Scottish National Dictionary (1700–)

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DISJASKIT, -ET, adj. Also disjasked, -id, disjaiskit, dedzjaskit, -et, dejaustit. [dɪs′dʒɑskət Sc., Rxb. + -′dʒeskət, də′dʒɒstət]

1. Dejected, downcast, depressed (Sh.10 1948; n.Sc. 1808 Jam.; Bnff.2, Abd. correspondents, Fif.10, Lnk.11 1940; Rxb. 1923 Watson W.-B.). Sh. 1924  T. Manson Humours Peat Comm. III. xlv.:
I saw the telegram in your hand and you sitting in what you would term a very . . . disjaskid attitude.
Ags. 1918  V. Jacob More Songs 33:
I'm fairly disjaskit, Christina, The warld an' its glories are toom.
Lth. 1925  C. P. Slater Marget Pow 130:
Poor felly! the last I saw of him he was lookin efter the steamer quite disjaskit.
Gsw. 1933  F. Niven Mrs Barry 120:
But the icy glitter of the slides quickly changed to a dark smear of mere dampness. Disaskit, forfoughten, these are the Scots words to describe how the children looked then.

2. (1) Dilapidated, neglected, broken-down, untidy (Sh.10 1948; Bnff.2, Abd.9, Ags.2, Fif.1, Kcb.10 1940); muddled (Ags.17 1940). Sc. 1816  Scott O. Mortality xli.:
Tak the first broken disjasked-looking road that makes for the hills.
Sc. 1835  Tait's Mag. (Aug.) 540:
I've got intil a bad habit o' writing lang disjasket sort o' sentences.
Ork. 1880  Dennison Sketch-Bk. 40:
They fand the hoose a' disjaskit an' i' spullye.
Abd. 1865  G. Macdonald Alec Forbes III. i.:
The buiks are beginnin' to ken by this time what they're aboot; for sic a throuither disjaskit midden o' lere, I never saw.
Mearns 1933  “L. G. Gibbon” Cloud Howe iii. 201:
The old men mostly, disjaskèd, ill-dressed, with their white spinner faces.
Edb. 1872  J. Smith Jenny Blair's Maunderings (1881) 41:
An auld yellow cotton rag that he dignifies wi' the name o' a Sunday shirt! — the disjasket-lookin' crater!
Kcb. 1896  S. R. Crockett Grey Man xxxii.:
Keep your ill tongue for that disjaskit, ill-put-thegither rachle o' banes that ye hae for guidman.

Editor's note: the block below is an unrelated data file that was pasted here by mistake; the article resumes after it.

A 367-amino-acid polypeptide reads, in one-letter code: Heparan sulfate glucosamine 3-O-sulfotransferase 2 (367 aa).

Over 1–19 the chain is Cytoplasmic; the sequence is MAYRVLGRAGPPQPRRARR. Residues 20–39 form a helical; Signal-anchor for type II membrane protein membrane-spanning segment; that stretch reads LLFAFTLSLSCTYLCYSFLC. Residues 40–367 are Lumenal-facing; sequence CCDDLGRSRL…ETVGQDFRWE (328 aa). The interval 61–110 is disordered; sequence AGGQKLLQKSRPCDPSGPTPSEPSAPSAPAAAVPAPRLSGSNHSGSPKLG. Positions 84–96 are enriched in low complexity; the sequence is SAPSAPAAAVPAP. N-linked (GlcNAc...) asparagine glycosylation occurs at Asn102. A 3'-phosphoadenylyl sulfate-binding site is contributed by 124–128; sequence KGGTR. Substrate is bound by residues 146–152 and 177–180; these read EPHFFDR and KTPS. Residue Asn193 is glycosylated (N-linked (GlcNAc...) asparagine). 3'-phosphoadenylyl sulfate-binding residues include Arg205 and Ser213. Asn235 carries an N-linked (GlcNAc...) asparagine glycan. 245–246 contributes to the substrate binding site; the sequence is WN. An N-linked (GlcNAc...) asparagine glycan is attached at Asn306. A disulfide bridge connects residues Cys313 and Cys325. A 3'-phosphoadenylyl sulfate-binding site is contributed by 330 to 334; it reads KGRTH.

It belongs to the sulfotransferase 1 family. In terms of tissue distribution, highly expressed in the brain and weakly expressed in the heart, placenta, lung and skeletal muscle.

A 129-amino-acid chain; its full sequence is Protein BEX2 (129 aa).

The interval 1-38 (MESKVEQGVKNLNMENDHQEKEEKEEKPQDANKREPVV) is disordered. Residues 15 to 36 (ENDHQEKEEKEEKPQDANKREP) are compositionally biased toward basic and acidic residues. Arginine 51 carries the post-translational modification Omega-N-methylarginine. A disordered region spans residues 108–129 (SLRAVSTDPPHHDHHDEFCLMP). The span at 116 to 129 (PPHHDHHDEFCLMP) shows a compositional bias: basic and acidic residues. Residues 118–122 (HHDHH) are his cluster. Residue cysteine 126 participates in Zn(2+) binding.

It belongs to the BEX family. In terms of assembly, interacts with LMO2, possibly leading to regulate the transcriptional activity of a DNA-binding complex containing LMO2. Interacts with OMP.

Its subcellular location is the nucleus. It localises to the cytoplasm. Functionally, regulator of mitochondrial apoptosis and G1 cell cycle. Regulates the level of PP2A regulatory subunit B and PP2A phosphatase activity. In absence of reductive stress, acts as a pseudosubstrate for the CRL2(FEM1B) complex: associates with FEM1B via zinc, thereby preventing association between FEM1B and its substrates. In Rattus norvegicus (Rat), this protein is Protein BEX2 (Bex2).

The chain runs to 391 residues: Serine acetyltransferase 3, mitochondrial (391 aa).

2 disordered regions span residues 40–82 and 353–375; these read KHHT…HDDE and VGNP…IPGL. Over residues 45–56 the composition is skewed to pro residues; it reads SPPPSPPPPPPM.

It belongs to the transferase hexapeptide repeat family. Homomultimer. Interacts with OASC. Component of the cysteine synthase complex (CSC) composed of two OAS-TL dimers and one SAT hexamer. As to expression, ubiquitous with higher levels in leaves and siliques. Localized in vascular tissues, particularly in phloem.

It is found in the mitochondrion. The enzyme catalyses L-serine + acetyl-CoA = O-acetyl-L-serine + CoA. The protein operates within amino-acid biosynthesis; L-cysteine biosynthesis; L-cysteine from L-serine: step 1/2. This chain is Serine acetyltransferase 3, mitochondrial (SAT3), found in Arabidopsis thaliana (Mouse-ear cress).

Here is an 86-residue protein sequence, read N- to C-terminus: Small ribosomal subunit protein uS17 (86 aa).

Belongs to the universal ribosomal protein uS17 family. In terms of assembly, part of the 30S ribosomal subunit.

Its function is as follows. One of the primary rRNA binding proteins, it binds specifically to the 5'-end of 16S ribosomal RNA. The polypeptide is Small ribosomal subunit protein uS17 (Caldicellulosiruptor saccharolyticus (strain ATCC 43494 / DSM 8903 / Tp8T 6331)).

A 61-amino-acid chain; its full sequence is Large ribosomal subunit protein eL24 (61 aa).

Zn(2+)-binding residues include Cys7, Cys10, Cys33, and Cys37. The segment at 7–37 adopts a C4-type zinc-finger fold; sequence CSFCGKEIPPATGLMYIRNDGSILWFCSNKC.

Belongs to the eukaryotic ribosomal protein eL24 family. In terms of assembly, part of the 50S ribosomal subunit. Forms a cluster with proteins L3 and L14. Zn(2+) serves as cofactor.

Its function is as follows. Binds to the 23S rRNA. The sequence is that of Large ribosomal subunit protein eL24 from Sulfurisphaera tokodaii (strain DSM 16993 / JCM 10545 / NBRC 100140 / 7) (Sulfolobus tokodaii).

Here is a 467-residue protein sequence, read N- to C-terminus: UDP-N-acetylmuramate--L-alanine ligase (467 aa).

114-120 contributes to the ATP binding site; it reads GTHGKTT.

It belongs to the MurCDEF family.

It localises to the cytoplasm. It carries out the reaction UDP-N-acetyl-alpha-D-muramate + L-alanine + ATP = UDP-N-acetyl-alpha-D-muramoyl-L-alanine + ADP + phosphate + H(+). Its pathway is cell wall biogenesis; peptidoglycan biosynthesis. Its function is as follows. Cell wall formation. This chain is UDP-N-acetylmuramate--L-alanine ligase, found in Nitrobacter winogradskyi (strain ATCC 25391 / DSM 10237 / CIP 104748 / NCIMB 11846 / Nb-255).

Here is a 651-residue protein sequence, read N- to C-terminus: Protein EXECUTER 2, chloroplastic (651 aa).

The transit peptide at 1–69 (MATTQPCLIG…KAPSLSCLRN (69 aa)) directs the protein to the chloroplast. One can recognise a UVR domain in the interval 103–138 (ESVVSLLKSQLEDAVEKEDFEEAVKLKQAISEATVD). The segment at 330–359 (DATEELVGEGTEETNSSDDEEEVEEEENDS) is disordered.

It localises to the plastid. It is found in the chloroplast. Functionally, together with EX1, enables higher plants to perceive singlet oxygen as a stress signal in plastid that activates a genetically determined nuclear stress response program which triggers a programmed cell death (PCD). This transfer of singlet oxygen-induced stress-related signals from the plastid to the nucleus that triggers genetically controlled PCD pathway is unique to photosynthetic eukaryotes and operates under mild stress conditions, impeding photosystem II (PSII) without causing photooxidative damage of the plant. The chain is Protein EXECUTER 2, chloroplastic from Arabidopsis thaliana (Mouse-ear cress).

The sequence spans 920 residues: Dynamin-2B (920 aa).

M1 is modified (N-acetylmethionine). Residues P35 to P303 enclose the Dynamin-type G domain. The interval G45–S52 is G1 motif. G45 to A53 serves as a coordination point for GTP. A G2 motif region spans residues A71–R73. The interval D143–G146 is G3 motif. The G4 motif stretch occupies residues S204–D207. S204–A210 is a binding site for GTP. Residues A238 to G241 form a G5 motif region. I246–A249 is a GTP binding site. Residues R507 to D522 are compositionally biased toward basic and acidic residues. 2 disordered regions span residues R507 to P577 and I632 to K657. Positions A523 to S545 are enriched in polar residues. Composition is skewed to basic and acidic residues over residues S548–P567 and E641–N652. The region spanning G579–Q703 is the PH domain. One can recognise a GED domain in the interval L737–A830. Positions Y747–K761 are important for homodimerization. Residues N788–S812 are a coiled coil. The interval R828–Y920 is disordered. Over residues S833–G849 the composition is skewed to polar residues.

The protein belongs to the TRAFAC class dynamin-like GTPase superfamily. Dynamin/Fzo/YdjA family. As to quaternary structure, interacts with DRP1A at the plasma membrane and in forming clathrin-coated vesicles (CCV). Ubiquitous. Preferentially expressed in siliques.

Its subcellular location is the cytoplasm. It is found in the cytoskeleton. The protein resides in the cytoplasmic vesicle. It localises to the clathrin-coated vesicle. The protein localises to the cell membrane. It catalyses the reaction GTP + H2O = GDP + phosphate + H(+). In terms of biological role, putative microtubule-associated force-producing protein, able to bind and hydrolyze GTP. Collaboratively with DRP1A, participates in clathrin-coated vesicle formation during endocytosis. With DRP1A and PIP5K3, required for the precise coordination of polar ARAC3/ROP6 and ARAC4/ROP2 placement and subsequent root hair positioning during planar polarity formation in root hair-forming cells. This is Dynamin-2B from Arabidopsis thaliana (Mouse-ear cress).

(2) Exhausted, worn-out; weary-looking (Sh. 1914 Angus Gl., dedzjasket; Sh.10 1948; Mry.1 1925; Bnff.2, Abd.19, Ags.2, Fif.10, Lnk.11 1940; Lth. 1926 Wilson Cent. Scot.; Gall. 1824 MacTaggart Gallov. Encycl. 173; Rxb. 1923 Watson W.-B., disjaiskit, dejaustit). Sc. ? 1830  Scott Letters (1936) XI. 362:
They arrived . . . 24 hours out of time in a very disjasket condition.
Sc. 1923  R. MacRailt Hoolachan 29–30:
A' my bones broken, my nervous system sorely disjaskit.
Sh. 1947  New Shetlander (Aug.–Sept.) 19:
Dedzjaskit, a hairst time, wi' kruklin ta shaer.
ne.Sc. 1884  D. Grant Lays (1908) 114:
Drookit, dowie, an' disjaskit, Duncan left his dreepin' lair.
Hdg. 1902  J. Lumsden Toorle, etc. 73:
He's sair, sair ta'en in, an's lookin' meeserable an' disjaskit an' forfoch'en.

[Of uncertain origin. Despite locale and chronology the word may be from a palatalised form of Daisket, q.v., with the intensive prefix dis-. Cf. Forjaskit and Jaskit.]

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"Disjaskit adj.". Dictionary of the Scots Language. 2004. Scottish Language Dictionaries Ltd. Accessed 28 May 2018 <>



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